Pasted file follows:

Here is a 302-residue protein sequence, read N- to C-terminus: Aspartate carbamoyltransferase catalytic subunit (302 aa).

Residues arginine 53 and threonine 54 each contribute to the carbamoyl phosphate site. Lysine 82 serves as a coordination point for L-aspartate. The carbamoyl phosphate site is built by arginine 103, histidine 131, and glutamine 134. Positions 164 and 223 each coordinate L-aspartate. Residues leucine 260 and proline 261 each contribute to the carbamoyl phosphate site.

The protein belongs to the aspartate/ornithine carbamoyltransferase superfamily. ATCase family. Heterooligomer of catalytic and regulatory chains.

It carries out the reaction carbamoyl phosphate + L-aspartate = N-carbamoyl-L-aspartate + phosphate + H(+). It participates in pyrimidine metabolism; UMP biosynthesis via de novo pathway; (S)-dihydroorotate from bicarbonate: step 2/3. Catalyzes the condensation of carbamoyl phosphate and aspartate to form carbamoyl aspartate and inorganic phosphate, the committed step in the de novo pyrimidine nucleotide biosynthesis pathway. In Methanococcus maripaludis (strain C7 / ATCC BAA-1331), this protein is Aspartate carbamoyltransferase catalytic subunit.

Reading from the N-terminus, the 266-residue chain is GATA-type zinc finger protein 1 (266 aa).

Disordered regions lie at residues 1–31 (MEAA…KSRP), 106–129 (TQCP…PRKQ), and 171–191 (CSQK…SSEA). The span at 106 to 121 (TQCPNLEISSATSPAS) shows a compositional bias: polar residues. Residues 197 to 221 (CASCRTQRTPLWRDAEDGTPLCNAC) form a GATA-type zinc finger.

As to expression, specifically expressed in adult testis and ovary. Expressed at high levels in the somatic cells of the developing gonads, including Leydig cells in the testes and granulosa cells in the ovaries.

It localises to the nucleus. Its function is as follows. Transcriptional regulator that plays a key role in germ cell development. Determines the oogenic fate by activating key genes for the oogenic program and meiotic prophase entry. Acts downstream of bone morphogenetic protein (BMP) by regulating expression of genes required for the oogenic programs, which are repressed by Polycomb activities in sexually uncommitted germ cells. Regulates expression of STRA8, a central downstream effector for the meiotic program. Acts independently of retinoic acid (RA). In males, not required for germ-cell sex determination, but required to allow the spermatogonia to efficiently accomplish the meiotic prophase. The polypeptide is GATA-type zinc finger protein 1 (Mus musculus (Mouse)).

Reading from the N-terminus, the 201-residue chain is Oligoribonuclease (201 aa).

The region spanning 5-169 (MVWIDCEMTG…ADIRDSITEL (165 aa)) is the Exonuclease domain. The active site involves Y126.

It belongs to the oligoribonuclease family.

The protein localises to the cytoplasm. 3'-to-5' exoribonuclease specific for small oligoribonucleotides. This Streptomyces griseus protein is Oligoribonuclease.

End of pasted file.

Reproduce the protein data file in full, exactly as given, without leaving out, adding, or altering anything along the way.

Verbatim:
Here is a 302-residue protein sequence, read N- to C-terminus: Aspartate carbamoyltransferase catalytic subunit (302 aa).

Residues arginine 53 and threonine 54 each contribute to the carbamoyl phosphate site. Lysine 82 serves as a coordination point for L-aspartate. The carbamoyl phosphate site is built by arginine 103, histidine 131, and glutamine 134. Positions 164 and 223 each coordinate L-aspartate. Residues leucine 260 and proline 261 each contribute to the carbamoyl phosphate site.

The protein belongs to the aspartate/ornithine carbamoyltransferase superfamily. ATCase family. Heterooligomer of catalytic and regulatory chains.

It carries out the reaction carbamoyl phosphate + L-aspartate = N-carbamoyl-L-aspartate + phosphate + H(+). It participates in pyrimidine metabolism; UMP biosynthesis via de novo pathway; (S)-dihydroorotate from bicarbonate: step 2/3. Catalyzes the condensation of carbamoyl phosphate and aspartate to form carbamoyl aspartate and inorganic phosphate, the committed step in the de novo pyrimidine nucleotide biosynthesis pathway. In Methanococcus maripaludis (strain C7 / ATCC BAA-1331), this protein is Aspartate carbamoyltransferase catalytic subunit.

Reading from the N-terminus, the 266-residue chain is GATA-type zinc finger protein 1 (266 aa).

Disordered regions lie at residues 1–31 (MEAA…KSRP), 106–129 (TQCP…PRKQ), and 171–191 (CSQK…SSEA). The span at 106 to 121 (TQCPNLEISSATSPAS) shows a compositional bias: polar residues. Residues 197 to 221 (CASCRTQRTPLWRDAEDGTPLCNAC) form a GATA-type zinc finger.

As to expression, specifically expressed in adult testis and ovary. Expressed at high levels in the somatic cells of the developing gonads, including Leydig cells in the testes and granulosa cells in the ovaries.

It localises to the nucleus. Its function is as follows. Transcriptional regulator that plays a key role in germ cell development. Determines the oogenic fate by activating key genes for the oogenic program and meiotic prophase entry. Acts downstream of bone morphogenetic protein (BMP) by regulating expression of genes required for the oogenic programs, which are repressed by Polycomb activities in sexually uncommitted germ cells. Regulates expression of STRA8, a central downstream effector for the meiotic program. Acts independently of retinoic acid (RA). In males, not required for germ-cell sex determination, but required to allow the spermatogonia to efficiently accomplish the meiotic prophase. The polypeptide is GATA-type zinc finger protein 1 (Mus musculus (Mouse)).

Reading from the N-terminus, the 201-residue chain is Oligoribonuclease (201 aa).

The region spanning 5-169 (MVWIDCEMTG…ADIRDSITEL (165 aa)) is the Exonuclease domain. The active site involves Y126.

It belongs to the oligoribonuclease family.

The protein localises to the cytoplasm. 3'-to-5' exoribonuclease specific for small oligoribonucleotides. This Streptomyces griseus protein is Oligoribonuclease.